Esteban Gallardo
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I don't think he is talking about traditional game industry, I think he is talking about Free To Play gaming industry. In the F2P industry games are maintained/improved for several years (if they have enough players to keep it running). It's not unusual that something that is working properly is totally redone just to improve a little the performance. That eternal development cycle means that, as the core elements of the engine change, new bugs are introduced so there is a lot of work for programmers to help keep running these games.

Another reason why I believe that he is talking about the F2P games is when he tells us about "Give it away" ideas for the project. Although I recognize that it's good for the project, I believe that could be not beneficial for the worker's career, since many of these games don't credit their staff in the game, then the full credit for the development is for the company.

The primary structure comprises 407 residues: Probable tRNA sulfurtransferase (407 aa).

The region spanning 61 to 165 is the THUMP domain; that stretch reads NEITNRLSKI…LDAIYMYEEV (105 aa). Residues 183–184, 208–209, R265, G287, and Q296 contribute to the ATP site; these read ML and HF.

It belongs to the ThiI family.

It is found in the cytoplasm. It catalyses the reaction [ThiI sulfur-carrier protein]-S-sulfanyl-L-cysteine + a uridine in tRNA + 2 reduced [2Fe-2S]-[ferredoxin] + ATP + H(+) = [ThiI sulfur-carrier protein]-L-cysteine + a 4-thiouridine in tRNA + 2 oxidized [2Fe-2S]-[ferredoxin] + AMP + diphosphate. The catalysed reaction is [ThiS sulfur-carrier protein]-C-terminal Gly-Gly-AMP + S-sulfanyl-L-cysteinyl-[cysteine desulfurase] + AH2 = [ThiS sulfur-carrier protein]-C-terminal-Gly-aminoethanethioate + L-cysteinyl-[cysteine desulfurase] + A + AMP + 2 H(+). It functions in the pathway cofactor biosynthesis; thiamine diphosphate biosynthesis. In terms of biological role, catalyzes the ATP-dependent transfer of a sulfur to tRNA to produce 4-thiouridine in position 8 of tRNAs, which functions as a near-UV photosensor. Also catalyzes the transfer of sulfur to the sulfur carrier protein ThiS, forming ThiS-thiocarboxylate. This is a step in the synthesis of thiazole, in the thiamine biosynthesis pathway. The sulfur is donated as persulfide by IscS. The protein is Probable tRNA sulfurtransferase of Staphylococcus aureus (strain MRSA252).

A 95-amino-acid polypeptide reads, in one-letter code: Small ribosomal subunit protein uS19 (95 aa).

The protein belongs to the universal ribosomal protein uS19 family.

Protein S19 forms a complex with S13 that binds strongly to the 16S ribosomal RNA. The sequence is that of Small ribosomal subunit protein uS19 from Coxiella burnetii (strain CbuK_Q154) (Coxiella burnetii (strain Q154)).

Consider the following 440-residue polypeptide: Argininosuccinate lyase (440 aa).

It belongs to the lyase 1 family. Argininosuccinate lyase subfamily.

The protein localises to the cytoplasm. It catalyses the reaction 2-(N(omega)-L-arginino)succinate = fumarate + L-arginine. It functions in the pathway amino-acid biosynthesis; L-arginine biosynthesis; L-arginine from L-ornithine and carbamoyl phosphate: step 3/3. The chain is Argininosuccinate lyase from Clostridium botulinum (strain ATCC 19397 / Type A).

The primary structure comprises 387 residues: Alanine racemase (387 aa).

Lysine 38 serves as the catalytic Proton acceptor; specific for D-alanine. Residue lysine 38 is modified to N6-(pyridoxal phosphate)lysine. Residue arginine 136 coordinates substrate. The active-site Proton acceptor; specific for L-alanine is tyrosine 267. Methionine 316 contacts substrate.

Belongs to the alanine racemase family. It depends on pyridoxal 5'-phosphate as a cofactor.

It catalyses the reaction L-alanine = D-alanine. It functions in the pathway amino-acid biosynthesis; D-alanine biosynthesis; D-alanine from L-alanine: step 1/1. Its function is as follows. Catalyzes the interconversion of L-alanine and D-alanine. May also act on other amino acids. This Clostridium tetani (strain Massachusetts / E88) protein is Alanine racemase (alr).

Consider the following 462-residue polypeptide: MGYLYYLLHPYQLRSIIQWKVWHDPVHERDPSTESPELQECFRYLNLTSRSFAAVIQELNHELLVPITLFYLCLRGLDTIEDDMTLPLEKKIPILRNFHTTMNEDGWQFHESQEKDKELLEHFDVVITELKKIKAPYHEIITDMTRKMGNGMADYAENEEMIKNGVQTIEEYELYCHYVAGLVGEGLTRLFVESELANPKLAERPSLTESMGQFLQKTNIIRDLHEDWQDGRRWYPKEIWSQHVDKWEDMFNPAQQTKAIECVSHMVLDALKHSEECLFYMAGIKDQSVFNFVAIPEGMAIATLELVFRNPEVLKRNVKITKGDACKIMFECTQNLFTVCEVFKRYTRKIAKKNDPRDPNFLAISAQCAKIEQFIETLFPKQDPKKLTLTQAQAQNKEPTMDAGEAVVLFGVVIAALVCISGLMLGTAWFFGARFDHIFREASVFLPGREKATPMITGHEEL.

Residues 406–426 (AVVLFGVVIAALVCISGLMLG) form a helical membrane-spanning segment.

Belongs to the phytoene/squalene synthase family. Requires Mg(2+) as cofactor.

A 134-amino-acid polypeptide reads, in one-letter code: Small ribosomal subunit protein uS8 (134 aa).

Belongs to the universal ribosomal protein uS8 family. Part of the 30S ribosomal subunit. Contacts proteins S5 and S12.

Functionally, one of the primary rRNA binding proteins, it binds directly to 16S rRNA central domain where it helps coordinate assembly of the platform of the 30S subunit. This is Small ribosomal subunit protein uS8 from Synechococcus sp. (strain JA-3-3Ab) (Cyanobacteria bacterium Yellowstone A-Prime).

Tim Page
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Agree on a lot of the points above. Iteration has been a great tool for us to find new and interesting ideas for our games. One thing to balance is the time factor and how involved everyone needs to be. We found (for us at least) the best method is to use iteration when focusing on specific things we want to evolve or solve that occur along the way. At the beginning of a project, the design should be fairly laid in concrete so the tasks ahead are clear. However like any project, there are always unforeseen things or triggers from other games that need addressing. This has worked well for us when focusing on specific areas and give everyone a chance to feel involved in parts of the design.